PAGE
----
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Education and Training

The educational level of the Mongolian armed forces compared favorably with that of the armed forces in most other countries. All officer and enlisted personnel in the mid-1980s had at least a secondary education, and many had received a specialized civilian education. Most officers were educated in the academies and schools of the Military Institute, an outgrowth of the Sukhe Bator Military Academy of the 1930s. Among those who were offered direct commissions were some discharged enlisted personnel with secondary or higher education, whose enlisted performance was exemplary, and civilians up to thirty-five years of age who had expertise useful to the military. Many officers received higher education and high-level training in the Soviet Union.

In the late 1980s, arms training at individual, small unit, and combined arms levels was supervised by Soviet instructors and advisers, or by Mongolian army instructors thoroughly trained in Soviet army courses. The training met Soviet military standards, and it was conducted under both winter and summer conditions. Discharged enlisted personnel with up to two years of active military service received two months of reserve training every two years. Those who had more than two years of active military service received up to two months of reserve training every three years. Officers who registered in the reserves after completing their active duty, no matter what the source of their commission, received up to three months of reserve training every two years. Soldiers received a thorough political indoctrination. The technical training required for their military specialty was related constantly to civilian needs after military service. Soldiers trained as tank drivers could apply these skills in civilian life as tractor drivers, and soldiers trained as truck drivers in the army could be used as civilian drivers. The army also trained printers and tailors, as well as specialists in agriculture and animal husbandry.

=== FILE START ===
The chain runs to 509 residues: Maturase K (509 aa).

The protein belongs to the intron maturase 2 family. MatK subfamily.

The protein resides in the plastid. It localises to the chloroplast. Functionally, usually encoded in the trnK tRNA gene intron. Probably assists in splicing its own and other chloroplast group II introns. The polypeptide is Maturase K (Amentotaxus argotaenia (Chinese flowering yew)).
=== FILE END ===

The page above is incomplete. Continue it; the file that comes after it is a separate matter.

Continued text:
In the mid-1980s, the Mongolian armed forces instituted major improvements in the content and methodology of staff, logistical, and field military training. Tactical training grounds, firing ranges, tank training grounds, and airfields were mechanized and automated. Field and training exercises included good-quality live firings, rocket launches, and operational training flights.

Last Update: 2010-12-07